Finding and investing in alternatives to Sambor and other hydropower dams is more than possible. The NHI study proposed specific alternatives including a floating solar array on the Lower Se San 2 reservoir. This is being explored as one of the no dam options, and the floating array technology has attracted attention as a way of increasing reservoir efficiency because the floating solar panels deflect heat and reduce evaporation. Cambodian land and weather are high potential for solar energy, with an average of slightly over 5 kWh/m2 per day and technical potential of 8100 MW of installed capacity.

Recently, Singapore-based renewables company Cleantech Solar conducted a trial in Cambodia with a 9.8 MW solar installation that includes 2.8 MW of floating PV. It sells power to Cambodian cement manufacturer Chip Mong Insee Cement Corporation (CMIC). Cleantech Solar said floating solar can cut down the economic losses,  as  water cools down the temperature of panels, boosts its efficiency, and limits long –term degradation from the heat. In addition, solar panels can also reduce water loss through evaporation. Riccardo Puliti, Senior Director for Energy and Extractives at the World Bank, said “floating solar technology has huge advantages for countries where land is at a premium or where electricity grids are weak.”

Cambodia also has potential for wind power: Duguet estimated that Cambodia could generate up to 500MW of wind power. Currently, energy in Cambodia is largely produced from coal-fired plants, hydropower dams, and some pilot solar farms.

The Ministry of Mines and Energy estimates that the country will see a 16.1% increase in the supply of electricity in 2019, reaching a total demand of 2,870 MW. NHI’s analysis of alternatives would seek to maximize power production while minimizing environment impact at the same time. WWF has also highlighted that it is possible to design a power system that is low carbon and low impact which would produce reliable and affordable electricity to meet Cambodia’s power demand. Wind and solar energy were 2/3 of all new global power generation capacity in 2018, partly because greater investment in wind and solar can reduce negative impacts on rivers, environment, fish population and human resolution. Equally important, the costs for wind and solar energy sources have dropped dramatically and are now approaching US$0.05/kWh, a price which is comparable to the low end of fossil fuel cost range and the average costs of hydropower.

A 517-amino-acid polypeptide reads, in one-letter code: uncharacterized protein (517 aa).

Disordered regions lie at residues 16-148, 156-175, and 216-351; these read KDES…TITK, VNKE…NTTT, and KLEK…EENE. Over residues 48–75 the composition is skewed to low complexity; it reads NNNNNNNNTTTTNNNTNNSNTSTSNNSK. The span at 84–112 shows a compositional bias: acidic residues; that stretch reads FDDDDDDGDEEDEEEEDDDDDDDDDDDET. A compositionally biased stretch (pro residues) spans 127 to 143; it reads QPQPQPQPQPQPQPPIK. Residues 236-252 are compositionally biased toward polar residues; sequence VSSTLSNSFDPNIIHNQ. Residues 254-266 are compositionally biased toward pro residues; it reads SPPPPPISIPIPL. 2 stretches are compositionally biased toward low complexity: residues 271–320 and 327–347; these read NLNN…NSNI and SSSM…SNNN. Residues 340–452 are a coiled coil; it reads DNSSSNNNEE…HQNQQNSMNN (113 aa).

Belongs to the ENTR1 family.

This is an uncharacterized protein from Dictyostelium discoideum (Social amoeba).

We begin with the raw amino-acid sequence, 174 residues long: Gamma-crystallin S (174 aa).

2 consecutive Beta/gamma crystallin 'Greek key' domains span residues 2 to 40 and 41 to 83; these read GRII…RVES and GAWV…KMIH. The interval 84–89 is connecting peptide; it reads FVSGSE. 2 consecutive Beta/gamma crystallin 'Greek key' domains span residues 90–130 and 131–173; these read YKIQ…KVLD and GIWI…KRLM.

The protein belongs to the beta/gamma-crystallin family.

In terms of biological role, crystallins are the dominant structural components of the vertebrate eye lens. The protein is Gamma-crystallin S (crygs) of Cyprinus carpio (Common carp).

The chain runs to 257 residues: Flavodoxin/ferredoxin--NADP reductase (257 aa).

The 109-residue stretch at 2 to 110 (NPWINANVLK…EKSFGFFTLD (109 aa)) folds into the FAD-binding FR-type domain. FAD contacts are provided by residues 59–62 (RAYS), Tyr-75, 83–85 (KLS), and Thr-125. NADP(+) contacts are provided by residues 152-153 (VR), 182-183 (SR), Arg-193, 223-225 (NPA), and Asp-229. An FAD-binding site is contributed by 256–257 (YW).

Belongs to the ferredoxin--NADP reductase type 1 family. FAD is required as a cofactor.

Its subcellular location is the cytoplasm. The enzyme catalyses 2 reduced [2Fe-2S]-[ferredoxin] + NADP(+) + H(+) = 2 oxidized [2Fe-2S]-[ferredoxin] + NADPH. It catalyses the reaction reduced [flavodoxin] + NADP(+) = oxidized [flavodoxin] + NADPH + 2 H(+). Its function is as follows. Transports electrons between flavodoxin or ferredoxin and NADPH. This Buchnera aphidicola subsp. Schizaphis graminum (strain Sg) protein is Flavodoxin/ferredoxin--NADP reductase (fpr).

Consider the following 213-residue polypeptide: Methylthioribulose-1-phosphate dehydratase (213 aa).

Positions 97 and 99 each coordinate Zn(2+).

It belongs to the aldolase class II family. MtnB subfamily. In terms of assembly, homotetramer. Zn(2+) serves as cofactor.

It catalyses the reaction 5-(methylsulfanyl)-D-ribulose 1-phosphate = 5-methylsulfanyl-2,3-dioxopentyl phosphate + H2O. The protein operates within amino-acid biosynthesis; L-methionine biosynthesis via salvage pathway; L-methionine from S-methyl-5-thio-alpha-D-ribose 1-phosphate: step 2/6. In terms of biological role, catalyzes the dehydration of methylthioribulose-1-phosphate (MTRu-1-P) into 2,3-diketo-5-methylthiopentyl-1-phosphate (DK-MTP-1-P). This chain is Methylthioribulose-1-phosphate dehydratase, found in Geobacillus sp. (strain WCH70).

The significant negative impacts that could result from dam construction and the severe electricity shortage due to drought in recent years is driving Cambodian policymakers to consider renewable energy alternatives.  Further investment in renewable energies would complement the existing power generation sources in the country and help avoid harm to natural resources, the environment, and Cambodia’s people.

Seanghak Khin works with Caritas Switzerland in Cambodia, where she works on Water Governance and Water Sanitation and Hygiene (WASH). She was previously the Program Coordinator on Innovation and Research program at Center for Sustainable Water. She holds a master’s degree in Water Engineering and Management in Asian Institute of Technology (AIT), Thailand and a bachelor’s degree in Hydrology and Water Resource Engineering in Institute of Technology of Cambodia (ITC), Cambodia. 

Piseth Kim is the Project Manager at the Community Assessment Capacity Building Lab (CACB) and Project SAART. He was previously the Program Coordinator at Center for Sustainable Water (CSW). Piseth has a water resources and environmental engineering educational background in Cambodia and Indonesia, and has been working in Cambodia water sector since 2015.